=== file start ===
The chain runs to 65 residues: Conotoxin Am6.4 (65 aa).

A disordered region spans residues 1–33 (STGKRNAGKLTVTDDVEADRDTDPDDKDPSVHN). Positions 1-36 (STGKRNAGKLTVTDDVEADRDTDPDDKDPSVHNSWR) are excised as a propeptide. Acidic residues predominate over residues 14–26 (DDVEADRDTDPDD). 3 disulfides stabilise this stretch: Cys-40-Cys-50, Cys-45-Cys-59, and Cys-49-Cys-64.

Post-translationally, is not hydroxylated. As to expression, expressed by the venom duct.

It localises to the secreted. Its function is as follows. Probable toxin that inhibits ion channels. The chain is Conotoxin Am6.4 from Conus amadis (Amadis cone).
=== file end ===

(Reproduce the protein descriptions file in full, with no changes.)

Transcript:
The chain runs to 65 residues: Conotoxin Am6.4 (65 aa).

A disordered region spans residues 1–33 (STGKRNAGKLTVTDDVEADRDTDPDDKDPSVHN). Positions 1-36 (STGKRNAGKLTVTDDVEADRDTDPDDKDPSVHNSWR) are excised as a propeptide. Acidic residues predominate over residues 14–26 (DDVEADRDTDPDD). 3 disulfides stabilise this stretch: Cys-40-Cys-50, Cys-45-Cys-59, and Cys-49-Cys-64.

Post-translationally, is not hydroxylated. As to expression, expressed by the venom duct.

It localises to the secreted. Its function is as follows. Probable toxin that inhibits ion channels. The chain is Conotoxin Am6.4 from Conus amadis (Amadis cone).